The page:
A Turkish-American scientist who was recently released from three years in a Turkish prison said Friday he wants to return to the United States and his former job at NASA.
Serkan Golge, a naturalized U.S. citizen, was freed Wednesday shortly after U.S. President Donald Trump and Turkish President Recep Tayyip Erdogan spoke by telephone.
Golge is on probation and has been staying in his family home in Antakya, a southern Turkish city near the Syrian border.
Not so much as a traffic ticket
Golge told VOA Friday during an interview in his home that the conditions of his release prohibit him from returning to the United States.
“I am on probation now,” Golge said, saying he must “go to a local police station four days a week.”
Golge said his passport has been returned to him, but said he does not want to violate his probation conditions by leaving the country.
“I have never violated any laws in my life, neither in Turkey or in the United States. I don’t even have a traffic ticket,” he said.
Arrested in wake of coup attempt
Golge was on a family visit in southern Turkey when he was arrested in July 2016 in the aftermath of a failed military coup against President Erdogan.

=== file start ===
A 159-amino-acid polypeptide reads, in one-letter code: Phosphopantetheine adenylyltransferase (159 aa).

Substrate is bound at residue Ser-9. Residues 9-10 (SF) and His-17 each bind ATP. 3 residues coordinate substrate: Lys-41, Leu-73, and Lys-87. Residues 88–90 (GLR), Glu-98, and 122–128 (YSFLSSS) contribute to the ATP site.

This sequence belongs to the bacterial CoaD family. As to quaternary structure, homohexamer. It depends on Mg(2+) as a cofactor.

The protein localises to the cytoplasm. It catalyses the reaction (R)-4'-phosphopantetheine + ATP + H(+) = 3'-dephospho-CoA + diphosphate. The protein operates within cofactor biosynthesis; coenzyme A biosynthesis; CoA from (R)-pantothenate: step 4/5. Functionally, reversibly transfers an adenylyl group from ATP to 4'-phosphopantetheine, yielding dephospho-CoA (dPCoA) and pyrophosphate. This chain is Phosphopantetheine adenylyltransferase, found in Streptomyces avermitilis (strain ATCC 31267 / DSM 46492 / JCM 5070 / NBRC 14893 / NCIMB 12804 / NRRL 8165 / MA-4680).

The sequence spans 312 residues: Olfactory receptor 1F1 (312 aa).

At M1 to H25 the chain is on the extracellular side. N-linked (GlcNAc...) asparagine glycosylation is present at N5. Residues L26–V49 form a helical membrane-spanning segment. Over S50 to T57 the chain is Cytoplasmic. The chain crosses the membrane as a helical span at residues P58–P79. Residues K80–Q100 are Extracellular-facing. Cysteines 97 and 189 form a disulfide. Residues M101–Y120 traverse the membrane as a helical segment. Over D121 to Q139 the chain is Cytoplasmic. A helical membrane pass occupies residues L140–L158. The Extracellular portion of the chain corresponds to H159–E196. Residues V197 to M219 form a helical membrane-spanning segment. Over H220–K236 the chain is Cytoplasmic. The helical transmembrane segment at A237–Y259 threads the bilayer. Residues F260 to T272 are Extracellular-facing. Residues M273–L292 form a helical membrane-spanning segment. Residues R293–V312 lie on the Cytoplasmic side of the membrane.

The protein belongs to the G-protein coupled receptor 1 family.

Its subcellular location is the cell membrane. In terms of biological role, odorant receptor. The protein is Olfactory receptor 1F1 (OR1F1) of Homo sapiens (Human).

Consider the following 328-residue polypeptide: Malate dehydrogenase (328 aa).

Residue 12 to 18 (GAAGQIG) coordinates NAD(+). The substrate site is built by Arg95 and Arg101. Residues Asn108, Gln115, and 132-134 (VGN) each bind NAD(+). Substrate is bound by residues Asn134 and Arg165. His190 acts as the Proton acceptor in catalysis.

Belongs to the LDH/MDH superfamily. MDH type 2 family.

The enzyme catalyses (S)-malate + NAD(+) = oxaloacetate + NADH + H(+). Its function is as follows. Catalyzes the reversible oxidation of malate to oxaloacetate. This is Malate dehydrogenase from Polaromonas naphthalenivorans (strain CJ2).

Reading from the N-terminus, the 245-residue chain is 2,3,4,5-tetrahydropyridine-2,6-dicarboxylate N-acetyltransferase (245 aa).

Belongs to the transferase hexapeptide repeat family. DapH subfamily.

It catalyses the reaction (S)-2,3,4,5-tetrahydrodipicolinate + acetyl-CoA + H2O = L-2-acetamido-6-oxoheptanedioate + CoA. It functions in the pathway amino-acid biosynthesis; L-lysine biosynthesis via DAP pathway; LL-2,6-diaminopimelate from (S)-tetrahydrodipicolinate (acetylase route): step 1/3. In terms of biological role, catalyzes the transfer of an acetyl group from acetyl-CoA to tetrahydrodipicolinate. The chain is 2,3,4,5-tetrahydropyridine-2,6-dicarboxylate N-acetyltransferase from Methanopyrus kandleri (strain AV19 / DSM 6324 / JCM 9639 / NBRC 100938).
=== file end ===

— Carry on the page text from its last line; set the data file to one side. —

Turkey blames the coup on supporters of exiled Muslim cleric Fethullah Gulen, who lives in the United States, and Turkish authorities charged Golge with ties to Gulen.
Golge was sentenced in 2018 to 7½ years in prison despite U.S. State Department protests that there was no credible evidence of wrongdoing. A Turkish appeals court subsequently reduced his sentence to five years.
Golge told VOA he always objected to the “unfounded claims” against him.
Golge’s wife, Kurbra, told media outlets this week she is joyful about her husband’s release, but said he is not allowed to travel to the United States.
President Trump said in remarks to reporters Thursday that Golge would “pretty soon” be able to leave the country. He also thanked Erdogan for releasing Golge.
Meeting at G20
Trump and Erdogan are to meet at next month’s Group of 20 summit. The United States and Turkey are at odds over Turkey’s plans to acquire a missile defense system from Russia. They also have disagreements over Washington’s support of Kurdish rebels in Syria and the U.S. government not extraditing Gulen to Turkey.
At the time of his arrest, Golge was working for the U.S. space agency in Houston, studying the effects of radiation on astronauts.
“I would love to go back to NASA,” Golge said. “I’m a scientist and I’ve been away from science for three years.”